The national parks are suffering the same type of funding problems facing the American River Parkway, and while realizing that the ideal funding vehicle for both would be to create an endowment which could spin off the amount needed for annual budgets, the capability to raise the amount needed soley from government is not very politically attractive.
With the type of nonprofit structure we have been proposing for the Parkway, the capability of the managing nonprofit could include endowment building at some point, once it has developed credibility within the philanthropic community.
The Parkway is loved to a level that endowment creation is a very real possibility and would potentially solve core budgeting problems in perpetuity, which is certainly something to aspire to.
An excerpt from an article about the national parks.
“The number of park law-enforcement officials has been drastically slashed in an effort to deal with funding shortfalls. The 469-mile-long Blue Ridge Parkway National Park in North Carolina and Virginia, for instance, has had to cut back 40 percent of its staff. It now has only about 35 law-enforcement rangers to deal with 16 million annual visitors to its 300 miles of trails, and the reduced number of rangers has a direct effect on park visitors. Phil Francis, superintendant of the park, says that one of his rangers recently had to decide whether to respond first to a potentially deadly car crash or to a person who was having a heart attack: "Imagine if you have to wait for someone to drive 40 or 50 miles to respond to a medical emergency."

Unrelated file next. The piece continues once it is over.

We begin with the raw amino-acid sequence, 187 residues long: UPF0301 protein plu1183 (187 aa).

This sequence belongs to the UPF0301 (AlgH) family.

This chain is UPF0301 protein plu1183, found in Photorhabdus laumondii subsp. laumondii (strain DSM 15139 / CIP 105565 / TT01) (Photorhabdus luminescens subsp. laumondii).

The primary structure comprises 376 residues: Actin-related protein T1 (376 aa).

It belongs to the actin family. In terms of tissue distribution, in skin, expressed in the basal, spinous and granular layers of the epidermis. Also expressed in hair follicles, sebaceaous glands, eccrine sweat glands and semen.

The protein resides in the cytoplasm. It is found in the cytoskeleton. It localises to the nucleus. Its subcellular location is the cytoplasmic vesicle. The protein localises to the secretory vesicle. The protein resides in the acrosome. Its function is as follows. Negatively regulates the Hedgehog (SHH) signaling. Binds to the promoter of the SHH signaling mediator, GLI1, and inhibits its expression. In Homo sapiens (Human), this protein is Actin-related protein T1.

“In 2008, there were a record total of 136,186 reported criminal offenses in national parks, including homicide, rape, assault, kidnapping, and robbery. "At one point, the park ranger job was the most dangerous law-enforcement job," says Denis Galvin, a retired deputy director of the National Park Service. "One reason being is that you're in such remote, hard-to-reach places."
“Park infrastructure is suffering as well—visitor centers, many of which were created under President Eisenhower, are falling apart. The Dinosaur National Park's visitor center in Utah, which won an award for its design in the 1960s, has been closed for more than three years, since July 2006. It was condemned for structural safety hazards because it has gone without any upkeep for close to 50 years.
"The construction budget right now is a joke," Galvin says. "Nine hundred million dollars to cover over 20,000 buildings, some of which are the most historic, and over 6,000 miles of road? The Washington Mall itself needs $200 million for construction maintenance. Independence National Park, where the Liberty Bell is in Philadelphia, needs $10 million just to fix Independence Hall's tower."